providing direct financial support;
encouraging adoption of imported, assimilated technologies; and
enhancing protection of intellectual property rights with higher standards, faster processing of applications, better trained and qualified reviewers, and facilitation of the flow of patented technology to enterprises.
In addition to national government initiatives, localities have instituted incentives for science and technology investment, with the result that S&T expenditures have increased dramatically in most provinces, even since 2006. Nevertheless, a great many enterprises have yet to benefit from national and regional innovation policies, either because of a lack of awareness or because the rules for taking advantage of the incentives are complicated.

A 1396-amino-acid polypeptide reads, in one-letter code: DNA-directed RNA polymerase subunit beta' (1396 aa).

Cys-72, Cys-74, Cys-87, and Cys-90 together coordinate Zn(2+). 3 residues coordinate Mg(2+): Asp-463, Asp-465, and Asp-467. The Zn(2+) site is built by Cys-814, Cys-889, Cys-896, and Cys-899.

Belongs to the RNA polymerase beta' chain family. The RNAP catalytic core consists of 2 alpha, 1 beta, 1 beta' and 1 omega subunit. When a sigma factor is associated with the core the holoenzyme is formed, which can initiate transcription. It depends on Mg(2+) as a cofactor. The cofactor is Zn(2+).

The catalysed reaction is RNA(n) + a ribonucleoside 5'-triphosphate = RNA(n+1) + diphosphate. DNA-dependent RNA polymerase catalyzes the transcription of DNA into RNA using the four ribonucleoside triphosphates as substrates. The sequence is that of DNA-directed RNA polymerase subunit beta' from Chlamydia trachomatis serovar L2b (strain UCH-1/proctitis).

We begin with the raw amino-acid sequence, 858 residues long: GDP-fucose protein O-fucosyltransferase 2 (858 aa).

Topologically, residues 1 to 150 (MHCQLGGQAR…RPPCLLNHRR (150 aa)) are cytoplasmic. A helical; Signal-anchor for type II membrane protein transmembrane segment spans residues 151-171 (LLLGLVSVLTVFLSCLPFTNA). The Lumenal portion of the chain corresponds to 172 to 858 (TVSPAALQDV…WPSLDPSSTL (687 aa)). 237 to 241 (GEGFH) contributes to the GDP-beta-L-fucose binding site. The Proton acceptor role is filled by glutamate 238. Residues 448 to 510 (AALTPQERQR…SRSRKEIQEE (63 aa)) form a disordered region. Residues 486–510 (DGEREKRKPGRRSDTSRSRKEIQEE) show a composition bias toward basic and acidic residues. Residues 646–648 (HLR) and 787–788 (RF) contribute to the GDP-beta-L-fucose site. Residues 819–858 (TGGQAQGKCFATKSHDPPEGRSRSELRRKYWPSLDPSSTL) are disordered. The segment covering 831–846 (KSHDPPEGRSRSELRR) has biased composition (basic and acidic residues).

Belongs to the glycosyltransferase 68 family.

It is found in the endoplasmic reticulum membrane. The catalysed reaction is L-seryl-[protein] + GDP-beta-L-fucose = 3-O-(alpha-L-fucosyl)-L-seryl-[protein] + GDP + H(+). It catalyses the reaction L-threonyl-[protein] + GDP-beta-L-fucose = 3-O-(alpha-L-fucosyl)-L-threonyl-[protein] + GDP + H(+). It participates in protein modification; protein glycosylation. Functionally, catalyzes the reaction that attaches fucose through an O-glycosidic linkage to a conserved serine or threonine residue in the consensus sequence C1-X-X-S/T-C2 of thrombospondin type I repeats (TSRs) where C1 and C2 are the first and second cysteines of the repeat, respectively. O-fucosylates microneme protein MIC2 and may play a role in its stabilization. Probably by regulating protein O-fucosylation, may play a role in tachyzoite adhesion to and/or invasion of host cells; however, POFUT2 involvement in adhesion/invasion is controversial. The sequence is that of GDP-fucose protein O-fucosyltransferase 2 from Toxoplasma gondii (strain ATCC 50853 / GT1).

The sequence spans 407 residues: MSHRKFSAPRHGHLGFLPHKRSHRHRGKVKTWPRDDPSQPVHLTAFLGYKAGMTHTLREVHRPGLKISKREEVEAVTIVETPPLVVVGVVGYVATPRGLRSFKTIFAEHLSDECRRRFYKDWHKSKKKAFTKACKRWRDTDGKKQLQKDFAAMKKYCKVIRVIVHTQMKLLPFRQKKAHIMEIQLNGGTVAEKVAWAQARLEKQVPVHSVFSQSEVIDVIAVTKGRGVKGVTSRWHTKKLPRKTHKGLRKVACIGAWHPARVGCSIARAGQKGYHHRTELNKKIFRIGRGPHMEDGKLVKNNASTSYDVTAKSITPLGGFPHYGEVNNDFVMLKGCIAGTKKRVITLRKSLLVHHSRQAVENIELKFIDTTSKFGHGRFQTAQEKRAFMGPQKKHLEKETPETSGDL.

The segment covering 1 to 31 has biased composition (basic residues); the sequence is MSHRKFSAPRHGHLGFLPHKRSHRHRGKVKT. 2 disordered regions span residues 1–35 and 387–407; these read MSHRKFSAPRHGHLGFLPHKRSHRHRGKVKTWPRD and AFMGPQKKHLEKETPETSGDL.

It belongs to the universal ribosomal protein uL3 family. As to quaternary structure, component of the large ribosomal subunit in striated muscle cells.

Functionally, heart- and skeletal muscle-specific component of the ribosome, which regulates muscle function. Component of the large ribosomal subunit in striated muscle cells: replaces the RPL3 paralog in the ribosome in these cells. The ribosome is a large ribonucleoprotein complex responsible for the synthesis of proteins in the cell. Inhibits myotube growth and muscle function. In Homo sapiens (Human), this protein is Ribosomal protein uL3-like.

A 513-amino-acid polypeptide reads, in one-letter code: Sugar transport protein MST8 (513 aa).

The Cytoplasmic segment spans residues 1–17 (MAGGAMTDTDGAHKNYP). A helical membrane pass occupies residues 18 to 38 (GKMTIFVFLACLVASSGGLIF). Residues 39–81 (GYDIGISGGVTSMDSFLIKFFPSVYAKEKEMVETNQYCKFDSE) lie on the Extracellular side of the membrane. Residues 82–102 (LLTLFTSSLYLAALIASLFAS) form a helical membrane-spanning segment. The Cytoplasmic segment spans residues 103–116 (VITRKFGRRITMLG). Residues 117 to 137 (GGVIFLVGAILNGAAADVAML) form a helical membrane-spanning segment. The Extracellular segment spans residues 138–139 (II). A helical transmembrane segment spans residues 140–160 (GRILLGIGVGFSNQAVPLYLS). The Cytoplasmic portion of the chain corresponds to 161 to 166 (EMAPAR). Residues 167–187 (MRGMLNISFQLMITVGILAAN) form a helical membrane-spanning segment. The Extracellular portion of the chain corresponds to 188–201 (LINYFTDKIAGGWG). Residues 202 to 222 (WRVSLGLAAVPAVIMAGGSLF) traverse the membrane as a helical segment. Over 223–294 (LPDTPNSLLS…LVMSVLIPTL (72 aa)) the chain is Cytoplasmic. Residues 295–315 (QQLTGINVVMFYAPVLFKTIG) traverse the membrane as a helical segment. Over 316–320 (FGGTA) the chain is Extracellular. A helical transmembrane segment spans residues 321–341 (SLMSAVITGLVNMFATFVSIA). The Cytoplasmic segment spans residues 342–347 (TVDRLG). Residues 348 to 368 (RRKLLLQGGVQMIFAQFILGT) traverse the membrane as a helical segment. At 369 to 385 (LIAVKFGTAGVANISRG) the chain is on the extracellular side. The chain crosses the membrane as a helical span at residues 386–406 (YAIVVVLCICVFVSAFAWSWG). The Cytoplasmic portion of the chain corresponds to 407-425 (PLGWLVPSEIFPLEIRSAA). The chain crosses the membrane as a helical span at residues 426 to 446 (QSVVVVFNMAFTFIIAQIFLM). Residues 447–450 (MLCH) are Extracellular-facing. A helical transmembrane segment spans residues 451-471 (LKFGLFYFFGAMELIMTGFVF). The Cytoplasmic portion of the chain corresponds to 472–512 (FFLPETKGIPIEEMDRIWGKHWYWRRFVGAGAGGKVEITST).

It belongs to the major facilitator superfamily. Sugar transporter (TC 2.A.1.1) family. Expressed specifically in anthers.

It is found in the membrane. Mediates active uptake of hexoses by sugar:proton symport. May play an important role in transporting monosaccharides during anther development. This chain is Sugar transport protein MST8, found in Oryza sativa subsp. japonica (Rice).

China’s goal of becoming an innovation-driven country is highly ambitious. It depends on many factors including an innovation-friendly internal culture and effective foreign investment. Fields in which it is believed China can make a substantial unique contribution to global science and technology include biology and Chinese medicine, nanotechnology, space science and technology, and energy.
Venkatesh Aiyagari described India’s changing research infrastructure. The driving factors in scientific innovation are investigators’ passion for a discipline, for crossing intellectual boundaries, and for meeting society’s needs. Early pioneers in Indian innovation focused on improvements in agricultural and dairy production, led by the TATA Institute of Fundamental Research (TIFR), and in space and satellite technology, led by the country’s defense laboratories and Council of Scientific and Industrial Research (CSIR).
Today, recognizing that Chinese investment in R&D far outpaces India’s, the country aims for faster and more inclusive growth, according